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Seenivasan Natarajan* and Jeff S. Kuehny

The demand for new and/or improved herbaceous annuals and perennials continues to increase, making information on production and viability of these plants a necessity. In Louisiana and the Southern U.S., one of the greatest impediments to production of marketable herbaceous plants and their longevity is high temperature. Herbaceous plants have various stages of vegetative growth and flowering; high temperatures during these developmental stages can have a tremendous impact on plant metabolism, and thus plant growth and development. The goal of this research was to better understand the differences between heat tolerant (HT) and heat sensitive (HS) species and cultivars at various high temperatures in terms of whole plant growth, flowering, photosynthesis, carbohydrate content, electrolyte leakage, chlorophyll content and plant small heat shock proteins (HSP) expression levels. Salvia splendens Vista Series (HT), Sizzler series (HS); Viola witrokiana `Crystal Bowl Purple' (HT), `Majestic Giant Red Blotch' (HS), F1 Nature Series (HT) and F1 Iona Series (HS); Gaillardia × grandiflora `Goblin' (HT) and Coreopsis grandiflora `Early Sunrise' (HS) were grown from seed in growth chambers under 25/18 °C (day/night) cycles. Plants at 4, 6, and 8 weeks after germination were subjected to different high temperature treatments of 25 (control), 30, 35, 40, and 45 °C for 3 h. Results show that there was a significant difference in net photosynthesis, electrolyte leakage, soluble carbohydrate content and HSP levels between HT and HS cultivars. Effects of high temperature on plant growth, chlorophyll content, and number of days to flower, flower size, and marketable quality were also significantly different.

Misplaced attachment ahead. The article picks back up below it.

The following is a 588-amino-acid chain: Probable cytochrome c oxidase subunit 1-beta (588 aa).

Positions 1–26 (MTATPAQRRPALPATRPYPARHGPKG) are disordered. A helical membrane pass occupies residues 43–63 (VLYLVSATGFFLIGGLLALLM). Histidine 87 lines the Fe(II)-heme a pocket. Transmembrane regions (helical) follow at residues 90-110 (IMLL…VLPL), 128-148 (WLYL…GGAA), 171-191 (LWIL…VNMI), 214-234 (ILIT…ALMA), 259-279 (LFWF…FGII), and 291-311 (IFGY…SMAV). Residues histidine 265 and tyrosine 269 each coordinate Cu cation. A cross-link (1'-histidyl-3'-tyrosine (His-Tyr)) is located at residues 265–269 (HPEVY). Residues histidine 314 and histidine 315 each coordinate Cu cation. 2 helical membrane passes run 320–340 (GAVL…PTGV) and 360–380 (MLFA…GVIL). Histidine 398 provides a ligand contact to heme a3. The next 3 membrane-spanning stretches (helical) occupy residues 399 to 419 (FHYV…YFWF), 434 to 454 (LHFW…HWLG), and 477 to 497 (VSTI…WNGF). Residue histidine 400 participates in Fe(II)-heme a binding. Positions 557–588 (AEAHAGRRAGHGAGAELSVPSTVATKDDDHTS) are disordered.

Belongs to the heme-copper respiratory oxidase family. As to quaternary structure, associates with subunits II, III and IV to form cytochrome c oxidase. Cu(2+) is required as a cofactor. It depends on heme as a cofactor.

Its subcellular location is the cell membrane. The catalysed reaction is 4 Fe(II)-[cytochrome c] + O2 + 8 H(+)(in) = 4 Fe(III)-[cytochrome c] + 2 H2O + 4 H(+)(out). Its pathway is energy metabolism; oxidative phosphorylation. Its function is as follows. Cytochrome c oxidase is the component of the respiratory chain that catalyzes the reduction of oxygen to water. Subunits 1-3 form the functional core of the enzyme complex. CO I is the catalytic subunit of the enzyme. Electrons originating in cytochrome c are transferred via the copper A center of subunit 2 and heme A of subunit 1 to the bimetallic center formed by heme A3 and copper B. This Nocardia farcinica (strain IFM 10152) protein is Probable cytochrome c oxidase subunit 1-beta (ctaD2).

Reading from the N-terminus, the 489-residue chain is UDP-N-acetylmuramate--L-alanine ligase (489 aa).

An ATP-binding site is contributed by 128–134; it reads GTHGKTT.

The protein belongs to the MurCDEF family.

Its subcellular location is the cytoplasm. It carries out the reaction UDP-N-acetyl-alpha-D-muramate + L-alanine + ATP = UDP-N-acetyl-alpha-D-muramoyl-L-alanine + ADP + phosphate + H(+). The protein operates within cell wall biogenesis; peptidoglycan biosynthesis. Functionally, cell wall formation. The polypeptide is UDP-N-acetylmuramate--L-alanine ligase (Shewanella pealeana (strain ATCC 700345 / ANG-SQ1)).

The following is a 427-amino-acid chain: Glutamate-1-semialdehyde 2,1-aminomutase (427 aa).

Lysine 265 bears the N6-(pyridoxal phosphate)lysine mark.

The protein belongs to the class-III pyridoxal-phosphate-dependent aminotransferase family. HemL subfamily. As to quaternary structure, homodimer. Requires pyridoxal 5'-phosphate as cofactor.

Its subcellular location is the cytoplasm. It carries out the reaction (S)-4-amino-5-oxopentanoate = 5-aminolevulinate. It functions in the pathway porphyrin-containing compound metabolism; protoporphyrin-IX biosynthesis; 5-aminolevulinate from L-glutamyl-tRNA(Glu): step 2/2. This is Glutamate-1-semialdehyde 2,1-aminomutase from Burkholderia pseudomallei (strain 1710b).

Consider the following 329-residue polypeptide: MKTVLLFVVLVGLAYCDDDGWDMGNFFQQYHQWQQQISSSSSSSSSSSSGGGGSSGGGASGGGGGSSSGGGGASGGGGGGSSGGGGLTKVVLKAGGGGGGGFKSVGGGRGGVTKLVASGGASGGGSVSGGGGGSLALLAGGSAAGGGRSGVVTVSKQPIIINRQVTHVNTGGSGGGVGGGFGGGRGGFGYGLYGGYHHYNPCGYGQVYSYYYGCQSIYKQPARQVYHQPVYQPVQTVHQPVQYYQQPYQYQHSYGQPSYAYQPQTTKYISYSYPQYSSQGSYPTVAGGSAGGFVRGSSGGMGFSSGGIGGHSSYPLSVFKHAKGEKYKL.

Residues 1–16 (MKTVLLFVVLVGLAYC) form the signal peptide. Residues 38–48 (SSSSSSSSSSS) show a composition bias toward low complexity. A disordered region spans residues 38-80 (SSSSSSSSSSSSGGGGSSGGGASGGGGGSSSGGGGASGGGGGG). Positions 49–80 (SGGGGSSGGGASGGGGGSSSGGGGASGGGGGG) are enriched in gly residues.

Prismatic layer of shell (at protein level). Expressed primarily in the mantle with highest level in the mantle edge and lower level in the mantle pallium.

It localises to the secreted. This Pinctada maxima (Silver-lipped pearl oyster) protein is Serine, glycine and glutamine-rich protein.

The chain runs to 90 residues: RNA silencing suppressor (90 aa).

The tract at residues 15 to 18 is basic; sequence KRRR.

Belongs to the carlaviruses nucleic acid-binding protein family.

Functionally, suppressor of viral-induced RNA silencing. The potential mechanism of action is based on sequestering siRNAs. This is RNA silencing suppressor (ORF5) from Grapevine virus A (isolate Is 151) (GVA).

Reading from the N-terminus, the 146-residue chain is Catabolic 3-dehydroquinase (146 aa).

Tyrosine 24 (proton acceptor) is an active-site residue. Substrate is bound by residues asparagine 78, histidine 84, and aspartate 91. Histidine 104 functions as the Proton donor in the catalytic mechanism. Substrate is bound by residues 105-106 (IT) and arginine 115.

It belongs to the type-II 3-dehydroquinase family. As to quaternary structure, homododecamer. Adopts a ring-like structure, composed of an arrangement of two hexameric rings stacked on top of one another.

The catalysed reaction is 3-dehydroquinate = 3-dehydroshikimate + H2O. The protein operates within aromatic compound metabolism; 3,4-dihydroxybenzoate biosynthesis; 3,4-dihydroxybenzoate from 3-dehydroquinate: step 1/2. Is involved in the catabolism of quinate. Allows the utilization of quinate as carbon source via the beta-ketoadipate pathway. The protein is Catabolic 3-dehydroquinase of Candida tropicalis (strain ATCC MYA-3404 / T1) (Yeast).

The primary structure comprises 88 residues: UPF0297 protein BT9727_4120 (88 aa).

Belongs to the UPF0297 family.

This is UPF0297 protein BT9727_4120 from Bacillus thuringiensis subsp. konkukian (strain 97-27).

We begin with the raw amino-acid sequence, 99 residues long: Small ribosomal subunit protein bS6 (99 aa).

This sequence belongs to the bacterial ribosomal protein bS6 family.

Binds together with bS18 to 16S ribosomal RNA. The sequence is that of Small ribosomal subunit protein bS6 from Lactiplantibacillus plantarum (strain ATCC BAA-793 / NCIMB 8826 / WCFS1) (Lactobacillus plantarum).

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Rosanna Freyre, Zhanao Deng, and Victor A. Zayas

plant height, good performance and flowering, and no fruiting. R13-5-3 has purple flowers, R16-1-1 has red-purple flowers, and R15-24-17 has a new flower color for Ruellia , which is white corolla with red-purple throat. Origin and Ploidy Levels The

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Dingmeng Hu, Jingwei Xu, Youji Han, Xingjian Dun, Lihui Wang, and Shengxiang Zhu

), and are important ornamental trees in temperate zones because of their excellent floral displays (flower type, diameter, shape, and color), colorful fruit (shades of lime green, amber, gold, yellow, orange, red, and purple), wide range of growth habits